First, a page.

You might think the reduction in the use of phosphorus fertilisers would be celebrated – or at very least better acknowledged – in the context of the above-mentioned gains in agricultural land-use performance. Alas, it wasn’t.
Despite citing the work of McDowell et al (2019; Why are median phosphorus concentrations improving in New Zealand streams and rivers? Journal of the Royal Society of New Zealand, 49(2), 143–170) the Land Use report didn’t pick up on the very obvious and positive trend reflected in the paper’s title or attempt to explain how or why we might be getting improvement.
McDowell et al do suggest that ‘the most probable causes were that strategies were mitigating P loss from land, guidelines were directing where to best use strategies, and policy instruments were including P management. These findings support the development and implementation of mitigations, supported by voluntary guidelines and regulation’.
You wouldn’t want to let science get in the way of an argument, though, and – of course – we can always do better, because synthetic nitrogen fertiliser use is an elephant in the room for New Zealand agriculture.
The cost of eating
My attention was drawn to an article in Independent Science News titled Agriculture’s Greatest Myth. It’s the sort of thing that has always intrigued me.
I stress to students that in my father’s youth (he is still alive at 90+), food consumed a smidgen (or two!) more of the weekly family budget. While there is some considerable variation based on how wealthy you are/were and/or whether you have access directly to a farm, New Zealand consumers who used to spend up to 40% of the weekly income on food, are likely to be paying 20% or less today.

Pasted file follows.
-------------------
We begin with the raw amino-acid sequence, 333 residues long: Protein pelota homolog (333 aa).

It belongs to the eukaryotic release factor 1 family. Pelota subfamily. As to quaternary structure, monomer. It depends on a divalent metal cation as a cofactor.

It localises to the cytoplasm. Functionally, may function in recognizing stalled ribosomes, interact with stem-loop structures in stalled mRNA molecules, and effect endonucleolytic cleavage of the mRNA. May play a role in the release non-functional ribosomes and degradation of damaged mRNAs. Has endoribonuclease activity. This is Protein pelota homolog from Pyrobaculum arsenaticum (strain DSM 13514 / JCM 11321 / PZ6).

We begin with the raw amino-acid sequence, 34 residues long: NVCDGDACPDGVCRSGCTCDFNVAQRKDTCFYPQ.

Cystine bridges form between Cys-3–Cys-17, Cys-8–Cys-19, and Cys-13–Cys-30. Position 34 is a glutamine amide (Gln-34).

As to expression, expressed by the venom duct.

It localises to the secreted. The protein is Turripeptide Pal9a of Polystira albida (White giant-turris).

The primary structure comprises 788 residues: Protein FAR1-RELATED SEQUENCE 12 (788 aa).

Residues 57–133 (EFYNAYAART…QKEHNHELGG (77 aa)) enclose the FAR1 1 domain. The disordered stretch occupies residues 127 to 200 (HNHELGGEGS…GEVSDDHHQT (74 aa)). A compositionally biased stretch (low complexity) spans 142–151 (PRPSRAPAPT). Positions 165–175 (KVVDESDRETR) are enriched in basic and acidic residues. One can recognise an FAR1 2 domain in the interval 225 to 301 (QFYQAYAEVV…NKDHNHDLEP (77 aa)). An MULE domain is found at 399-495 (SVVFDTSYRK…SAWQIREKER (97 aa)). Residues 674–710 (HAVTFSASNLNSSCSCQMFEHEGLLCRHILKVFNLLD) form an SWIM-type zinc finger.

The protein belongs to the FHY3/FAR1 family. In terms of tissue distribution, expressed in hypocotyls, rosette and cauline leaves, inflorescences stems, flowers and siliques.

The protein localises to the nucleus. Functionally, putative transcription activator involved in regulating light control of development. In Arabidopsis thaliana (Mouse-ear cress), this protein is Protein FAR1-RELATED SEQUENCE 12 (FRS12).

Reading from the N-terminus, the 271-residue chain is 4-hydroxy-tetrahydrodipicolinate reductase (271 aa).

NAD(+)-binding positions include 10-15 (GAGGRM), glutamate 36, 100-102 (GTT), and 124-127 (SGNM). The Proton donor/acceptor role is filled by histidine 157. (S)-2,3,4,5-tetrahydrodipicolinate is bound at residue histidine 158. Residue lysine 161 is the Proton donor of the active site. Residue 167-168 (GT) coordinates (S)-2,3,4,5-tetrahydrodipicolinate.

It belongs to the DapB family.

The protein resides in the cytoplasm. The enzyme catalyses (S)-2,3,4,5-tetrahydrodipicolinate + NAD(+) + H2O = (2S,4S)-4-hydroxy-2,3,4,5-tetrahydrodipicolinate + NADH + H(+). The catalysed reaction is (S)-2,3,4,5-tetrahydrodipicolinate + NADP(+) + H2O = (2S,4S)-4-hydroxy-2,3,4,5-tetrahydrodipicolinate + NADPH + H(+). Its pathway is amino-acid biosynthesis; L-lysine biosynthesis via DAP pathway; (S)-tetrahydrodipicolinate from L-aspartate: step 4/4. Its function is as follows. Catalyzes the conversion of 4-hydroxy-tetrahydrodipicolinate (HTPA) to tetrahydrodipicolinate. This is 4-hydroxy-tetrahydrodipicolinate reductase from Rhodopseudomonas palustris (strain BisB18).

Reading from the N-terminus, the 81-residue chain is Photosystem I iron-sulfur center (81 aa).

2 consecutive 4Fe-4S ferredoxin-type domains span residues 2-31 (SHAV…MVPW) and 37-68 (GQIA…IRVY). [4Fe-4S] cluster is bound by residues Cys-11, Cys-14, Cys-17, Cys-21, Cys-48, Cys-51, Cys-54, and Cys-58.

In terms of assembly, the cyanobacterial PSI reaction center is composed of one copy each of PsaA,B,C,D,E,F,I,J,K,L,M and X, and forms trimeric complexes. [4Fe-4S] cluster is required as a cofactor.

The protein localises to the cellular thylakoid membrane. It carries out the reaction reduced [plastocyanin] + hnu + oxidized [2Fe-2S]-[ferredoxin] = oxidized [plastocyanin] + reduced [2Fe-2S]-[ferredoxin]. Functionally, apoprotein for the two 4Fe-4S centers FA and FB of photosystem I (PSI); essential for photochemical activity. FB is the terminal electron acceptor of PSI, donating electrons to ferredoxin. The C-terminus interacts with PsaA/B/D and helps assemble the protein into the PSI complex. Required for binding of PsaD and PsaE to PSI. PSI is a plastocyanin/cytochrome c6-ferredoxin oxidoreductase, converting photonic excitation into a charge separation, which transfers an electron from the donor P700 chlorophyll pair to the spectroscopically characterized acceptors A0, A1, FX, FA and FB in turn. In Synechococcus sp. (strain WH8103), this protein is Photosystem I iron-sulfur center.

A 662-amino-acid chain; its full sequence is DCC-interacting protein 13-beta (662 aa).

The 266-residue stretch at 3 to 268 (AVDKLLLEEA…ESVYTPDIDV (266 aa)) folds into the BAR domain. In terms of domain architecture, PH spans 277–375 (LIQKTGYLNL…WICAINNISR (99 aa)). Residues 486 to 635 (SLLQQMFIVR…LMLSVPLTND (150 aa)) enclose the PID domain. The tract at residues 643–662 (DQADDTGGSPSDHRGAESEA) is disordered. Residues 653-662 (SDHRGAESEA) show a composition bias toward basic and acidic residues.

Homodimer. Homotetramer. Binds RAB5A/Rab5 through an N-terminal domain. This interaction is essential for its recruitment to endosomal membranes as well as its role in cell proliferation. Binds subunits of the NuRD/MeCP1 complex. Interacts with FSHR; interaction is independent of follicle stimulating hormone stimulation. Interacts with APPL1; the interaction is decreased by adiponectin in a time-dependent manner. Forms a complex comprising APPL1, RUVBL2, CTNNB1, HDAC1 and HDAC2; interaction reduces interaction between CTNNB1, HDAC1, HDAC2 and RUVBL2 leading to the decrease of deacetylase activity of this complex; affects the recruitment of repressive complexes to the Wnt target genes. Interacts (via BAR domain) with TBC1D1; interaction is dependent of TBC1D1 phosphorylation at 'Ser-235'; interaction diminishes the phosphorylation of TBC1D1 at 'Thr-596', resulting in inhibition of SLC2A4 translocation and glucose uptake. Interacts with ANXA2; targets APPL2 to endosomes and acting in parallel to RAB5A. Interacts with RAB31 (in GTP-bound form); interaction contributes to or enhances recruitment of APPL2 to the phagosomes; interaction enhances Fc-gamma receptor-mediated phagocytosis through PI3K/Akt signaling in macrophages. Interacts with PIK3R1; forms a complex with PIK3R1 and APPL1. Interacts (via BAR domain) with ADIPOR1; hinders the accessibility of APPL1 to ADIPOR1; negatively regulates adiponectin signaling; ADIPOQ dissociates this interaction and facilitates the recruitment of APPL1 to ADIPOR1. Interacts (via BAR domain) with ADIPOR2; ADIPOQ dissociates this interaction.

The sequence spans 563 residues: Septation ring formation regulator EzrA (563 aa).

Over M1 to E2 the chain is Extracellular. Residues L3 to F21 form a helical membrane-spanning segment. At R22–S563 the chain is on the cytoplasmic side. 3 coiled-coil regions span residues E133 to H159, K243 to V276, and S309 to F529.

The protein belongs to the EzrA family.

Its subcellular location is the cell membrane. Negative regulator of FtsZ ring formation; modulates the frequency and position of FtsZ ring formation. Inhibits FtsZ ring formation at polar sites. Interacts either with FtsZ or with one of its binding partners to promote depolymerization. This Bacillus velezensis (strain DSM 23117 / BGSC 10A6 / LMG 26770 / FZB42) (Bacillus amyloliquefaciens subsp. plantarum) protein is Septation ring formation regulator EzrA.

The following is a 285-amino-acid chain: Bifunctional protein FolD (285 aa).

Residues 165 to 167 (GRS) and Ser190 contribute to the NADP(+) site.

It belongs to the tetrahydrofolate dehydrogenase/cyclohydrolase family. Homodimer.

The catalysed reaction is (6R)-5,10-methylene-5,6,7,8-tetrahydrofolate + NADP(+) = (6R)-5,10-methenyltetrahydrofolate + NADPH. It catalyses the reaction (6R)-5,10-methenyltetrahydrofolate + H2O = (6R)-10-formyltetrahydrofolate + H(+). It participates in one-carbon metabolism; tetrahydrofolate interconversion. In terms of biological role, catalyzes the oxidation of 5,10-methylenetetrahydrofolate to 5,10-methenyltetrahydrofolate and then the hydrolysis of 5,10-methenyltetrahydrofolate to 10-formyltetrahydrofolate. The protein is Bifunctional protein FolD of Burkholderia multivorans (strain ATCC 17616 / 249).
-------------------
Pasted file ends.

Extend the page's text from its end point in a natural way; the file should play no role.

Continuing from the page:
It is notable, though, that food is a greater proportion of weekly spend in New Zealand relative to other similar countries (Australia, Canada, United States and United Kingdom), and this despite our talent at producing export food.
Good news persists for the farm and horticultural sectors on the economic front. Despite RNZ’s obsession with things negative about the dairy industry, they did report that ‘the main driver was the strength of global dairy prices, which gained 12.7% in March, the highest in seven years, with whole milk powder, a key driver of farmer returns, 43% higher than last year’.
COVID-19 has apparently not damaged the Chinese appetite for New Zealand dairy products.
Meat export prices are also high, albeit the drought up and down the East Coast becoming extremely problematic. Here is a good friend of mine, Roger Beattie, telling the story about the drought. A bit of rain is long overdue.
Scholarships and foreigners
And now for a venture into New Zealand science politics – the MBIE Whitinga Scholarships:
I raised the issue with the Royal Society Constituents Organisations thus:
“One issue that has been raised with me by my membership and with other university staff is around the MBIE Whitinga Fellowships, and specifically why they are targeted to ONLY citizens and PRs. Some of us feel this is an oversight, and that we need to accommodate non-citizens and non-PRs, who have nevertheless completed their PhDs in New Zealand.”